Pensions are great benefits for employees and have been part of the remuneration package for decades. It’s important to make sure that you’re getting the most out of your pension by making use of the various tax reliefs available. In a recent webinar Pensions (July 2023) Jo Marshall offered insight into the topic.
Pensions are a form of savings scheme that allows individuals to put away money for their retirement. The government encourages this practice by offering tax relief on pension contributions. Essentially, this means that when you contribute to your pension, you don't have to pay tax on that portion of your income. However, Jo Marshall cautioned, it's important to note that while you save on tax now, you will be taxed when you start drawing your pension in retirement.
In the webinar, Jo focused on two main ways tax relief is applied to pensions: through a net pay arrangement scheme or a relief at source scheme.
Net Pay Arrangement Scheme
In a net pay arrangement scheme, your pension contribution is deducted from your salary before tax is calculated. This means you get immediate tax relief at your highest rate. For example, if your gross pay is £2000 and your pension contribution is £100, your taxable pay becomes £1900. This scheme is particularly beneficial for high earners who pay 40% or 45% tax. However, for those not paying taxes, there's no tax relief on pension contributions. To address this issue, the HMRC has proposed a bonus payment system, set to be implemented in the tax year 2024-25.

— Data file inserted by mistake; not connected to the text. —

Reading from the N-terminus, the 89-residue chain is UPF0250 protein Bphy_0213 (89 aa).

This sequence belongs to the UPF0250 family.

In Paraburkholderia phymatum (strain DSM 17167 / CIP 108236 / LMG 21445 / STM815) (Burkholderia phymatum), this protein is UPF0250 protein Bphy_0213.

Relief at Source Scheme
On the other hand, a relief at source scheme works differently. Here, your pension contribution is deducted from your net pay, after tax has been calculated. The pension provider then claims basic rate tax relief (20%) from HMRC and adds it to your pension pot. This scheme is beneficial for low-paid workers as they receive tax relief regardless of their tax status. However, higher-rate taxpayers must claim additional relief through their tax returns.
Another concept worth mentioning is the salary sacrifice scheme, also known as 'OpRA' since its introduction in 2017. In this arrangement, you agree to a lower salary in exchange for certain benefits, such as pension contributions. This reduces your overall salary, leading to less tax and national insurance payments. However, this isn't a decision to be taken lightly as it usually involves a 12-month lock-in period.
Understanding how tax relief applies to your pension can help you make informed decisions about your retirement savings. Whether it's a net pay arrangement, relief at source, or a salary sacrifice scheme, each has its own advantages and potential drawbacks. Always double-check with your pension provider or seek professional advice to ensure you're making the best choice for your circumstances.
To watch the full session, click here. In the session, Jo Marshall covers the above as well as the following topics:
- Automatic enrolment process
- Qualifying earnings, pensionable pay and the earnings trigger
- Using postponement
- Handling opt-ins, opt-outs and cessations
The contents of this article are meant as a guide only and are not a substitute for professional advice. The author/s accept no responsibility for any action taken, or refrained from, as a result of the material contained in this document. Specific advice should be obtained before acting or refraining from acting, in connection with the matters dealt with in this article.